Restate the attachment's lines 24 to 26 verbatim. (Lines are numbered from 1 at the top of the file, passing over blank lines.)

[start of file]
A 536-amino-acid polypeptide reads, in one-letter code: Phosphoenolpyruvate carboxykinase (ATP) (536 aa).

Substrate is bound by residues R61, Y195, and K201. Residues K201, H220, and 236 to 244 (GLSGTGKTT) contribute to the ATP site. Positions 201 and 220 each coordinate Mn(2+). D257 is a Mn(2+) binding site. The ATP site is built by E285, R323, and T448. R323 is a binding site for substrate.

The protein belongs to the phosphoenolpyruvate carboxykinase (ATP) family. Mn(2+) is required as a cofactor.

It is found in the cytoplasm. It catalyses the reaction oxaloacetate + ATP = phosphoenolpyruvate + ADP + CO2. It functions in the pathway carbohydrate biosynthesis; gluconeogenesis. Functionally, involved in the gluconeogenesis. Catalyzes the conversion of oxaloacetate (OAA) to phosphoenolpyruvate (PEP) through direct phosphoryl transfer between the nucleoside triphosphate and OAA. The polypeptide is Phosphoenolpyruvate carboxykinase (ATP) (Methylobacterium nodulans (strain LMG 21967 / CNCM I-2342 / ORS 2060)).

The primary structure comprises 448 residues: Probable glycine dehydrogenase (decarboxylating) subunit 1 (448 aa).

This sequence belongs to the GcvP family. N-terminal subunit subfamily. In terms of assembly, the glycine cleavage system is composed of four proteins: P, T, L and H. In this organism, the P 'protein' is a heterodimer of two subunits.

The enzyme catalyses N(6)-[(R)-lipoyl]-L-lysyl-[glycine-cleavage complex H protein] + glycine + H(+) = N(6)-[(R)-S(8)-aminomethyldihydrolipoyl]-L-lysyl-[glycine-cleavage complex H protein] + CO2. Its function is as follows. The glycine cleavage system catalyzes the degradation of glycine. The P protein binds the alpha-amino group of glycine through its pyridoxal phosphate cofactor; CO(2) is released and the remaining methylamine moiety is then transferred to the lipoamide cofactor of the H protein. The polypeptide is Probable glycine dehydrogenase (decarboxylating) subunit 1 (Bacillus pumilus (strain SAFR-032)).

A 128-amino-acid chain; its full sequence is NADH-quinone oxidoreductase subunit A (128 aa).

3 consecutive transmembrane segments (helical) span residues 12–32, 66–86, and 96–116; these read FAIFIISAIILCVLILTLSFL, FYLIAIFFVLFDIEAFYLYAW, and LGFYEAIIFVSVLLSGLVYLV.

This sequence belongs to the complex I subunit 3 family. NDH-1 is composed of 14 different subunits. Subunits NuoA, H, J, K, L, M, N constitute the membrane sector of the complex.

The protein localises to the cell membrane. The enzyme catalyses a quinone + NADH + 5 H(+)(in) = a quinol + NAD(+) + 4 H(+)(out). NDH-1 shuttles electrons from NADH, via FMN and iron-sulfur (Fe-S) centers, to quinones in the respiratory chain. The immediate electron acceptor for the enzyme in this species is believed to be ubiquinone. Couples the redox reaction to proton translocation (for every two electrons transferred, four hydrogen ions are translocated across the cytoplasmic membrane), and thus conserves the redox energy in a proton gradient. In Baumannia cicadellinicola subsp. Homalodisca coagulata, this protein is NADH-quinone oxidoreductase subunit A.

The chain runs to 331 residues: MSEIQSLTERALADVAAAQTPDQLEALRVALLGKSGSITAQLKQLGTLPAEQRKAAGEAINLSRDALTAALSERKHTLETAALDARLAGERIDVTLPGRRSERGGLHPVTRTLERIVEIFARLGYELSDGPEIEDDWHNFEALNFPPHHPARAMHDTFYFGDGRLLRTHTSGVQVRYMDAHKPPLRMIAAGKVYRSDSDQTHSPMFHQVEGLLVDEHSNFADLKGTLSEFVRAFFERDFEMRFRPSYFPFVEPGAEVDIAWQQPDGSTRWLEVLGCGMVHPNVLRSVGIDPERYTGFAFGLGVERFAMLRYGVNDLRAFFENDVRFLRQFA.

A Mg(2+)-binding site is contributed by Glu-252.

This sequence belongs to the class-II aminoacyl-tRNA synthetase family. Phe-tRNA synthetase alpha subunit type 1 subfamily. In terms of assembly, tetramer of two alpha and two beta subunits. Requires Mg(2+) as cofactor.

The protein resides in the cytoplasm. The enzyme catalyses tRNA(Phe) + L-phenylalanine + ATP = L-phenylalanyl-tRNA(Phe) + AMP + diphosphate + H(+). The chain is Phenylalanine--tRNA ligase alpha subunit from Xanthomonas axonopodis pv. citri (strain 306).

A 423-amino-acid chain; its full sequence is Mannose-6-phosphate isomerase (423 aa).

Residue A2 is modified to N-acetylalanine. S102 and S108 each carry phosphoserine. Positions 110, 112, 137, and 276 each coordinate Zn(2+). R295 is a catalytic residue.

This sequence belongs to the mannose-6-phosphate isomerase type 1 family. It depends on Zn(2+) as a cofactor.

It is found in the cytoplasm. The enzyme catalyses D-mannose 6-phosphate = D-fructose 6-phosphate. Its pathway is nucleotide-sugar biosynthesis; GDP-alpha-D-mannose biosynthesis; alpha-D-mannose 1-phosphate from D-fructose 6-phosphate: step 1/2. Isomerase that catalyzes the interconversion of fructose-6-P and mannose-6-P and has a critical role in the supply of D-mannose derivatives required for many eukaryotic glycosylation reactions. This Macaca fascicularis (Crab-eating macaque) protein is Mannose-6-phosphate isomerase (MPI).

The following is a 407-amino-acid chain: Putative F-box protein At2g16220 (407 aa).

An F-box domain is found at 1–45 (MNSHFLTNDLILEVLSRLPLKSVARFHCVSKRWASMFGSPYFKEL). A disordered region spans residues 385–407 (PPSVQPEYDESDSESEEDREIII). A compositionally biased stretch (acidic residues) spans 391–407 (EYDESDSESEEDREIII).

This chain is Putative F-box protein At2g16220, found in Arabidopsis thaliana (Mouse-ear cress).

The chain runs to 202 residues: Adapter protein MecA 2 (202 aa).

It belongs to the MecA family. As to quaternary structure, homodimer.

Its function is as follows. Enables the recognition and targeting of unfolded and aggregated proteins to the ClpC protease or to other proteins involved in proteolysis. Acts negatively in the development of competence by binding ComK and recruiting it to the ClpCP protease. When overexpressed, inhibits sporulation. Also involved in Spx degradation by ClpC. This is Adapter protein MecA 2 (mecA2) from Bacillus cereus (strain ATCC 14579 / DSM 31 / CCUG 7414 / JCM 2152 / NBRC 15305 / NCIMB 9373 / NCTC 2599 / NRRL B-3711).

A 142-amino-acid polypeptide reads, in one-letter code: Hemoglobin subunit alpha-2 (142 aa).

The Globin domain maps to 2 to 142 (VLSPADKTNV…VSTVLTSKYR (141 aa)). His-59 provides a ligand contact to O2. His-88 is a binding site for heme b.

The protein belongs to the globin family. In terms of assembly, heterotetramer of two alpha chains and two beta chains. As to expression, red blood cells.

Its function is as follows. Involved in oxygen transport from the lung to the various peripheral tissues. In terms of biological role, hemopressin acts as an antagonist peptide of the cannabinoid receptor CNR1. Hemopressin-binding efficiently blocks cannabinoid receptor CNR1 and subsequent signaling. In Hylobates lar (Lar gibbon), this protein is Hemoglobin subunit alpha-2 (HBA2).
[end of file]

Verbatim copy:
It belongs to the MecA family. As to quaternary structure, homodimer.

Its function is as follows. Enables the recognition and targeting of unfolded and aggregated proteins to the ClpC protease or to other proteins involved in proteolysis. Acts negatively in the development of competence by binding ComK and recruiting it to the ClpCP protease. When overexpressed, inhibits sporulation. Also involved in Spx degradation by ClpC. This is Adapter protein MecA 2 (mecA2) from Bacillus cereus (strain ATCC 14579 / DSM 31 / CCUG 7414 / JCM 2152 / NBRC 15305 / NCIMB 9373 / NCTC 2599 / NRRL B-3711).

A 142-amino-acid polypeptide reads, in one-letter code: Hemoglobin subunit alpha-2 (142 aa).